By: Keyur Seta
Karan Johar’s Ae Dil Hai Mushkil is finally in theaters after facing a lot of mushkils. Without wasting any time, let’s explore the most important question – Does the film live up to the expectations? Well, from the point of view of entertainment, the answer manages to fall in the affirmative. But as far as romance is concerned, it doesn’t. Unfortunately, it is the latter that matters more in such films.
The story takes place in London in today’s era. Ayan (Ranbir Kapoor), an aspiring MBA and a singer at heart, meets the carefree and bold Alize (Anushka Sharma) in a club. An instant bond is developed between them despite there being a huge emotional gap between them. Ayan is in a relationship that is going nowhere while Alize has broken-up with her boyfriend. Sudden twists ensure in their lives, which brings Saba (Aishwarya Rai Bachchan) in the picture.
Ae Dil Hai Mushkil is an engaging fare with a good amount of entertainment factors. The conversations, both serious and light-hearted, keep your interest alive and provide continuous giggles, especially the references of iconic Hindi films. Of course, the typical larger-than-life K Jo elements make the film visually pleasing. So, except few moments in the second half, the duration of 157 minutes isn’t felt much.
The music, by composer Pritam, also works in its favour. The title song, ‘Bulleya,’ and ‘Channa Mereya’ are enjoyable tracks. He has also smartly used the tunes of the songs in the background score. As expected from a pro veteran like Anil Mehta, the camerawork boasts of impressive visuals.
But entertainment is not the most important factor in such genre of films. It is extremely important for the romance part to work well and this is where ADHM lags behind.
See the following points to know more:
- To put it frankly, the film appears more like a lust story than a love story. The process of falling in love, which is crucial for every romantic film, is clearly missing here. Such superficial romance defeats the very purpose of the film, which is the move the audience.
- You don’t feel sympathy for the character of Ranbir, despite his constant sobs. The same goes for Anushka due to her constant confusion and Aishwarya for her questionable antics.
- A week ago at MAMI’s Movie Mela, Johar categorically stated that the film has no kissing and making out scenes and is fit to watch with the family. But this has turned out to be a blatant lie. There is a lusty kissing scene and a couple of making out scenes as well.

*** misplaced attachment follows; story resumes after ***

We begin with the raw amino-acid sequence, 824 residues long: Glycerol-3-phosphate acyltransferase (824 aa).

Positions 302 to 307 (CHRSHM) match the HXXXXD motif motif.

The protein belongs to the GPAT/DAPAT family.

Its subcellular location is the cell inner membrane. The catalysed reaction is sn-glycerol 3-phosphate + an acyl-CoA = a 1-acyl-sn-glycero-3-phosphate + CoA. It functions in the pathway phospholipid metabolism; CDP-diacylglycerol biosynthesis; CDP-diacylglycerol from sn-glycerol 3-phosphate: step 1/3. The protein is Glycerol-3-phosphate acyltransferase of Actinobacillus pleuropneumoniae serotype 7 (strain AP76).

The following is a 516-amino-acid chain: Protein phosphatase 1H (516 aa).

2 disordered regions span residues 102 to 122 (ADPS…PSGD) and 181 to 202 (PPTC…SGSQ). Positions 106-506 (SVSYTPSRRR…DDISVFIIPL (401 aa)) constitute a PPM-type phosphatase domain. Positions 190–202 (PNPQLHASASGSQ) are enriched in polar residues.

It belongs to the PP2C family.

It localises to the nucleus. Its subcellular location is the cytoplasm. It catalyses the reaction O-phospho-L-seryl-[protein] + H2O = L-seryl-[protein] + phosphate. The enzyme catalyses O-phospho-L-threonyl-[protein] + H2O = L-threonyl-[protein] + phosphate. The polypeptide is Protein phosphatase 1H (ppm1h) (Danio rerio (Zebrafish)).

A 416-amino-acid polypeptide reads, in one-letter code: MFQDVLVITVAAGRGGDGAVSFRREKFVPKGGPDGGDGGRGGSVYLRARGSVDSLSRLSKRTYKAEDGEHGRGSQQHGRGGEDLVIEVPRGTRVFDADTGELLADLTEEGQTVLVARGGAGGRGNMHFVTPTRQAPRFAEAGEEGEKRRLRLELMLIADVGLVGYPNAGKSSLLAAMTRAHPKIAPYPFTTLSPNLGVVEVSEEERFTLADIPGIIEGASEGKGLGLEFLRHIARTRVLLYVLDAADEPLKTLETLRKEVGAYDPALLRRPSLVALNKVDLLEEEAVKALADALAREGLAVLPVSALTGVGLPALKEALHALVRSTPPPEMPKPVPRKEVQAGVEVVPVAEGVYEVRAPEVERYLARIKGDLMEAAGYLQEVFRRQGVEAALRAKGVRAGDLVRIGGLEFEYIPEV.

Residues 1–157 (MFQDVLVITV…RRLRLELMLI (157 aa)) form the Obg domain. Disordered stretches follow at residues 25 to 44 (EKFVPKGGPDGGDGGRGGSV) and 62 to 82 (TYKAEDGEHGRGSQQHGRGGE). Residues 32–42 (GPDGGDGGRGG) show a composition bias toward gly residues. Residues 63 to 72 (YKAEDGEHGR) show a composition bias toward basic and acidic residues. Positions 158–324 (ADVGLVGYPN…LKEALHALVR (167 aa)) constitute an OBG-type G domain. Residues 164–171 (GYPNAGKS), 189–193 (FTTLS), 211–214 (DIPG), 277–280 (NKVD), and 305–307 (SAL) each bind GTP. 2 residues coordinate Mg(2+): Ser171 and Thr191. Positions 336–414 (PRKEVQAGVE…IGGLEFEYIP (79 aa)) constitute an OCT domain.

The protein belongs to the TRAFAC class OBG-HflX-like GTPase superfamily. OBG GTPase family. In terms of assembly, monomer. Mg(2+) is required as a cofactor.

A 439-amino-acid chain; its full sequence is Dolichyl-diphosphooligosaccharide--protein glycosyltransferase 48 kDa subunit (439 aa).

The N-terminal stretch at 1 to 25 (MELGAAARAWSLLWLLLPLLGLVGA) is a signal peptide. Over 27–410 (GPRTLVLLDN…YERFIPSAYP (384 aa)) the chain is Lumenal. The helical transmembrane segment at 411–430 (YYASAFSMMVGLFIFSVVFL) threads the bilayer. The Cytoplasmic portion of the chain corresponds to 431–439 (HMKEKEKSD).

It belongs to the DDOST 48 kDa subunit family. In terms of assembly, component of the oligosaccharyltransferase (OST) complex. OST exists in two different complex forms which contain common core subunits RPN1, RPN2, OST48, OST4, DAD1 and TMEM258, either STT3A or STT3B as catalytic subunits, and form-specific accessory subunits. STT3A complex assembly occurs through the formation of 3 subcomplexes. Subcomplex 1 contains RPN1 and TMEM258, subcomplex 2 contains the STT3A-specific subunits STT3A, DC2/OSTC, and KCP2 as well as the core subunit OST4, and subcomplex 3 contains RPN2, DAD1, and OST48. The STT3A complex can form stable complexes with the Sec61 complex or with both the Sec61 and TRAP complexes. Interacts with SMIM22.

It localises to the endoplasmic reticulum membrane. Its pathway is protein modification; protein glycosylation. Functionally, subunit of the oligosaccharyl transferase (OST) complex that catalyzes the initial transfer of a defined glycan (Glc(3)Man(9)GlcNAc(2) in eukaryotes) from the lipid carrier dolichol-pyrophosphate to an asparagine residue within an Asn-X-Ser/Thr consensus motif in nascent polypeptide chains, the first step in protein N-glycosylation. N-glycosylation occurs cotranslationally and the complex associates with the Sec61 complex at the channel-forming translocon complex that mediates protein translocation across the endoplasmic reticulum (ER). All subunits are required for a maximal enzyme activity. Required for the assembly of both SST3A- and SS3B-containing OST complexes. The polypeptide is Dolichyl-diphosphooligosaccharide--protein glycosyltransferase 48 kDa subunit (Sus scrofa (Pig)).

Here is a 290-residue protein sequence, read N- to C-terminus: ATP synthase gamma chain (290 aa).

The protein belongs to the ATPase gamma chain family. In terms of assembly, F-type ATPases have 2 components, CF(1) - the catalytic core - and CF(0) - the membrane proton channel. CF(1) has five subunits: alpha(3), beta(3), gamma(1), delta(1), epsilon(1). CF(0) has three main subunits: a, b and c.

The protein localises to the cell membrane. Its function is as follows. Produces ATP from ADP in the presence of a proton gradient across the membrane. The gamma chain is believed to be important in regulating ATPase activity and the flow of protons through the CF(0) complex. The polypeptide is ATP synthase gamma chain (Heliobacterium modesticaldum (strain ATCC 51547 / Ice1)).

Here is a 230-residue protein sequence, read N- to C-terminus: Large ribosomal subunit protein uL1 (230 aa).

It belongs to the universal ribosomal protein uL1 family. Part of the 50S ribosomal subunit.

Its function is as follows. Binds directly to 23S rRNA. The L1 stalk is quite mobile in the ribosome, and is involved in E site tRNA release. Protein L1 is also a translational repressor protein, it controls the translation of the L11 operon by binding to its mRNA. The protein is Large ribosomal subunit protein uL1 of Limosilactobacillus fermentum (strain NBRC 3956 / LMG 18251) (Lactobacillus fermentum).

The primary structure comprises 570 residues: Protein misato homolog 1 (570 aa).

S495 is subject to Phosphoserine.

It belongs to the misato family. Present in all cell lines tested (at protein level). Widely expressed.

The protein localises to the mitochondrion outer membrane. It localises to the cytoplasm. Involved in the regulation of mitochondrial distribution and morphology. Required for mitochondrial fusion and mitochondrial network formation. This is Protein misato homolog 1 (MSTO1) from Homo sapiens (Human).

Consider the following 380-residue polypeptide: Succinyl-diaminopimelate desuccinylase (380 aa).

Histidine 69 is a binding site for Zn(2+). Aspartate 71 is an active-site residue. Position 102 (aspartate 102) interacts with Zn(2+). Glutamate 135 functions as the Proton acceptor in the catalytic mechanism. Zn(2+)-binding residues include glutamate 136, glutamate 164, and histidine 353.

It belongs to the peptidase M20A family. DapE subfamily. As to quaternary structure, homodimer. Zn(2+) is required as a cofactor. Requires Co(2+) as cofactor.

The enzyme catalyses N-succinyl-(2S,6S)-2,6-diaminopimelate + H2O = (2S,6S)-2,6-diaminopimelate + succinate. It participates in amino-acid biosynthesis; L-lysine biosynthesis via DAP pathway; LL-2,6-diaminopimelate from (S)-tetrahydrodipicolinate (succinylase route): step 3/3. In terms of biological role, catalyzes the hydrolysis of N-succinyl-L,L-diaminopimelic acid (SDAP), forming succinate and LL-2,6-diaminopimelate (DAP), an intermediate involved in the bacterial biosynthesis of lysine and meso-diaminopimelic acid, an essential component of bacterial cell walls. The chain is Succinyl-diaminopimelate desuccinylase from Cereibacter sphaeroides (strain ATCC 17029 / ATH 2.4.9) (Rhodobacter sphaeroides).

Ranbir Kapoor is the biggest plus point here. The actor is back to his winning ways and how! He adds life to the character of Ayan while portraying every emotion with utmost sincerity. His characterisation should also be lauded. His weakness and vulnerability makes him more real and breaks the usual male stereotyping in commercial Hindi films.
Anushka Sharma isn’t behind though. She provides a remarkable act as the bindaas Alize and wins you over time and again. Surprisingly, Aishwarya Rai Bachchan only plays a cameo. She is alright. In another cameo, Fawad Khan impresses with his acting abilities. Shah Rukh Khan too brings in a smile with his special appearance.
Overall: Ae Dil Hai Mushkil is an average fare that could have been much more. The film will earn well in the first long weekend. But it won’t earn the tag of a box-office blockbuster as it doesn’t have mass appeal. The content caters to the urban audience mostly.
Rating: * * 1/2
Director: Karan Johar
Producers: Dharma Productions and Fox Star Studios
Writers: Karan Johar and Niranjan Iyengar
Cast: Ranbir Kapoor, Anushka Sharma, Aishwarya Rai Bachchan, Fawad Khan
Runtime: 157 minutes
By: Keyur Seta
The Uri attacks in Jammu and Kashmir by Pakistan-based terrorists, which saw 19 Indian soldiers achieving martyrdom, saddened the nation. It also united the people of India above religion, region, caste and what not. However, the incident has also given rise to some intense hatred that is only making things worse.
The biggest example of this is the ban on Karan Johar’s Ae Dil Hai Mushkil by Cinema Owners and Exhibitors Association of India (COWAI) just because it stars Pakistani actor Fawad Khan. This means that the film won’t release in single screens and few multiplexes in India.
Here are 5 reasons why hatred towards the film is senseless:-
1. Ae Dil Hai Mushkil was shot much before the Uri attacks. In fact, the film had even completed its post-production by then. Fawad worked in the film through legal means and was given proper work visa by us. Films with Pakistani actors that released before the Uri attacks didn’t face any issue. Happy Bhag Jayegi, which released on August 26, saw Pakistani actress Momal Sheikh playing one of the important characters. There was no uproar and the film was appreciated. So, will you punish ADHM for its release date? Is it Rocket Science to understand that it takes months for a film to release after the completion of shoot?
When I spoke with Nitin Datar, president of COWAI, and asked as to why ADHM should suffer because of its release date, he had no clear answer to it. Read the news HERE.